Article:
Using the key characteristics of carcinogens to develop research on chemical mixtures and cancer

Cynthia V. Rider, Cliona M. McHale, Thomas F. Webster, Leroy Lowe, William H. Goodson, Michele A. La Merrill, Glenn Rice, Lauren Zeise, Luoping Zhang, Martyn T. Smith

Research output: Contribution to journalComment/debatepeer-review

5 Scopus citations


BACKGROUND: People are exposed to numerous chemicals throughout their lifetimes. Many of these chemicals display one or more of the key characteristics of carcinogens or interact with processes described in the hallmarks of cancer. Therefore, evaluating the effects of chemical mixtures on cancer development is an important pursuit. Challenges involved in designing research studies to evaluate the joint action of chemicals on cancer risk include the time taken to perform the experiments because of the long latency and choosing an appropriate experimental design. OBJECTIVES: The objectives of this work are to present the case for developing a research program on mixtures of environmental chemicals and cancer risk and describe recommended approaches. METHODS: A working group comprising the coauthors focused attention on the design of mixtures studies to inform cancer risk assessment as part of a larger effort to refine the key characteristics of carcinogens and explore their application. Working group members reviewed the key characteristics of carcinogens, hallmarks of cancer, and mixtures research for other disease end points. The group discussed options for developing tractable projects to evaluate the joint effects of environmental chemicals on cancer development. RESULTS AND DISCUSSION: Three approaches for developing a research program to evaluate the effects of mixtures on cancer development were pro-posed: a chemical screening approach, a transgenic model-based approach, and a disease-centered approach. Advantages and disadvantages of each are discussed.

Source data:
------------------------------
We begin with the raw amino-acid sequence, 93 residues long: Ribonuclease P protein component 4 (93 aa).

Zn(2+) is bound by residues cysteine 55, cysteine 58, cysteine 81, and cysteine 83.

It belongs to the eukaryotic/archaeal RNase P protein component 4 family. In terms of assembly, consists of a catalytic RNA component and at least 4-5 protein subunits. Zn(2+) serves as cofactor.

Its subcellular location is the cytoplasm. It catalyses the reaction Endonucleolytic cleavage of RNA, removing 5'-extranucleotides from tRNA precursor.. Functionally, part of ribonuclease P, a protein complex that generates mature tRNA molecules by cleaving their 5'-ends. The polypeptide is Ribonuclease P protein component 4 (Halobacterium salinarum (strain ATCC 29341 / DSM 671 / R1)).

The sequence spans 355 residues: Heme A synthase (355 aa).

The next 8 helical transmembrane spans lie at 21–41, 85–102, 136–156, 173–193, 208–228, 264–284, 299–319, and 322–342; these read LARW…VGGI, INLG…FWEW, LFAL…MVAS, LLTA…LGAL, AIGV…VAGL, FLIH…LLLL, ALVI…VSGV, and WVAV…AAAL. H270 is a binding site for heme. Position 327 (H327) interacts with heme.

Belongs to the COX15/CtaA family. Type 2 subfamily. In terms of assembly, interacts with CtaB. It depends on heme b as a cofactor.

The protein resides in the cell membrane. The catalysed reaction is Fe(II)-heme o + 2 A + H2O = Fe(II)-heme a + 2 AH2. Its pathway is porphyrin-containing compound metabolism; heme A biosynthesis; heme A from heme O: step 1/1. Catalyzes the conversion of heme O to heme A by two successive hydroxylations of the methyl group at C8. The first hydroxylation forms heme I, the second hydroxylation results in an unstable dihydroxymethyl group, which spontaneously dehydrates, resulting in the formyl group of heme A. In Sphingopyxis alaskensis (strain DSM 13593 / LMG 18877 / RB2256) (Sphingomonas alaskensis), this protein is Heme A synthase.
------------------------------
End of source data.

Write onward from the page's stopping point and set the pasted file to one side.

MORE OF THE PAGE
Original languageEnglish (US)
Article number035003
JournalEnvironmental health perspectives
Issue number3
StatePublished - Mar 2021

ASJC Scopus subject areas

  • Public Health, Environmental and Occupational Health
  • Health, Toxicology and Mutagenesis


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